A Guy's Perspective on Coping With Lupus and Fatherhood
I grew up in a small town in Illinois. I now live in a small town in southwest Virginia, where I reside with my wife and three children. I was diagnosed with lupus in the summer of 2007. As of this writing, I am 37 years old.
Having had lupus for the better part of 10 years, I have moved through several stages of acceptance with my illness. Denial was definitely a big part of it in my earlier years; I would frequently experiment with my medication and my personal limitations, and it would sooner or later result in a disease flare. As recently as a year ago, a brief remission gave me false hope that the disease had somehow gone away.
In the beginning, my symptoms were primarily the classic butterfly rash and occasional joint pain with a fever. As the disease has progress, symptoms have diversified greatly. At one point, I was experiencing TIA/stroke-like symptoms, blurred vision, and speech impairment. My current greatest challenge is chronic kidney disease, and a seeming knack for developing pneumonia and serious upper respiratory infections at inopportune times. This disease is usually invisible for me, but it has definitely presented itself visibly as well. Swollen joints, terrible rashes, and even a recurring knee injury that occurred as a result of muscle weakness have affected me.
My greatest challenge through all of this is feeling like I cannot properly take care of my family. Through the course of the disease, I have been fortunate enough to remain gainfully employed. It has proven extremely challenging at times, and required significant cooperation from my manager and Human Resources department. I could not have asked for a better support system from my employer, and am extremely grateful. I manage a wonderful and supportive team of IT professionals, and I consider many to be good friends. Even so, not being able to play outside with the kids and perform physical activities at a normal level has been tough. I occasionally feel that I let my family down as a parent and husband.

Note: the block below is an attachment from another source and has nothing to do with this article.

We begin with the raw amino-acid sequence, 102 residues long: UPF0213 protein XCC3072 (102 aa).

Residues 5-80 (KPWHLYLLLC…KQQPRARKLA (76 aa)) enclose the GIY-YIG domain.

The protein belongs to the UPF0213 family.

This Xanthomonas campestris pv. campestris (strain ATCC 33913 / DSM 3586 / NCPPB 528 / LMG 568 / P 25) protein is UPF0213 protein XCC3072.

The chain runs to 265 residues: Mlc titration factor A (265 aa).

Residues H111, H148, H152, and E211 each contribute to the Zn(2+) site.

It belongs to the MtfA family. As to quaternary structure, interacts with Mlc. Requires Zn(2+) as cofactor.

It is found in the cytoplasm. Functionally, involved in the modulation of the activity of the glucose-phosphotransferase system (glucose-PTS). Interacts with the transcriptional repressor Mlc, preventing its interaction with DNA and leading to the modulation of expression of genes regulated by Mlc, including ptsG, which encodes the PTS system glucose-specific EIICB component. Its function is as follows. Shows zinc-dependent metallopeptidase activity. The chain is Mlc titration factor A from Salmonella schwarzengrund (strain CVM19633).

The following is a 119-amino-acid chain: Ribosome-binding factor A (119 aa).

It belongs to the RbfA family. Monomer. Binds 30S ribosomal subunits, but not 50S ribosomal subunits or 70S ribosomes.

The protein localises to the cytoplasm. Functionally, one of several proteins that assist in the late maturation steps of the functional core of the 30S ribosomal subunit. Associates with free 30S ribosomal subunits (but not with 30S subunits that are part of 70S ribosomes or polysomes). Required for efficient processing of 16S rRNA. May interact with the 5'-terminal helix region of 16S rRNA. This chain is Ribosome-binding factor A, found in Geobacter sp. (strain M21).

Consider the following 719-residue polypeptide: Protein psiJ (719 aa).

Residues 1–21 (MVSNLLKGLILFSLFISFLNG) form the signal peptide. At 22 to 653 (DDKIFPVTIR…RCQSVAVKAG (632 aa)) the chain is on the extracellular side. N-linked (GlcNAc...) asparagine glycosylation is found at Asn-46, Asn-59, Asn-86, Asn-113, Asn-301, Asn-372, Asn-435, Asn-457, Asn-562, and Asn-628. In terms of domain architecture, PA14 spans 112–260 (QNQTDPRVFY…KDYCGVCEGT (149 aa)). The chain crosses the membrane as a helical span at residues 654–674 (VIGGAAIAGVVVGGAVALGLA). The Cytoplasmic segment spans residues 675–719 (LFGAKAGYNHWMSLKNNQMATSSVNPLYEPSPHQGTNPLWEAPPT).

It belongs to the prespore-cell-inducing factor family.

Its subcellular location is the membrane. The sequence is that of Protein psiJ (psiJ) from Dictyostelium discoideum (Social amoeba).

From a personal perspective, I feel a bit “different” being a guy with lupus. Not really discriminated against or treated badly, but kind of an oddball. A lot of what I hear from others is that “I thought only women could get lupus.” This applies to face to face interactions and many websites about lupus.
As a guy, I feel especially obligated to provide for my family. Not in a sexist way or anything; it is just how I was raised. When my lupus flares, I feel like I have failed in my ability to do so. I have taken a couple of approaches to help in this area. First, I try to avoid anything that may be considered a “high-risk activity.” I have also taken up cooking. I absolutely love cooking for my family. I believe I inherited this from my mom and my grandmother. As far as physical activities with the kids, it is rather limited — mainly due to a knee injury that was indirectly caused by joint/muscle weakness a couple of years back. My ACL snapped after a fall, and I am not a good candidate for surgery due to disease activity. I enjoy taking them to the playground, swimming, and on as many family trips as possible while they are young. I am a bit jealous of dads who can do more with their kids, but I truly do my best to keep up where I can. An example is the Warrior Dash in Ohio recently. I did not participate in the run, but I was there to cheer my wife and son on.
While this is my greatest challenge, it is also my greatest motivation to fight through the illness and symptoms. I have let go of a lot of people in my life; some due to not understanding the fact that I cannot function as a person who is healthy, and some due to simply choosing to keep close what matters most to me, and focusing on that. The constant in my life has always been my family in Virginia and back where I grew up in Illinois. My wife and kids are my best friends and reason for living. At every opportunity, I will cook dinner for my family. I will bring my wife breakfast, send her a rose or simply say “I love you” every chance I get.
Most importantly, and my means of coping: I focus on what I can do and not so much what I can’t any longer. This has been my key to happiness in my fight with lupus. The ability to share what I have learned over the last 10 years, as well as learn from others, has been very helpful and is a form of therapy in and of itself. I strongly encourage others to participate in resource groups (even if it is just online). Knowing and adhering to your limits is important as well. Not everyone can or should push themselves too much harder. Be smart.
To any other guys out there with lupus, please understand that you are not alone. Though we may be fewer in number, the realities of the disease and complications are no less significant. It is that much more important to share your story of success, as well as difficulty, with others. Don’t just be a minority — be a strong minority.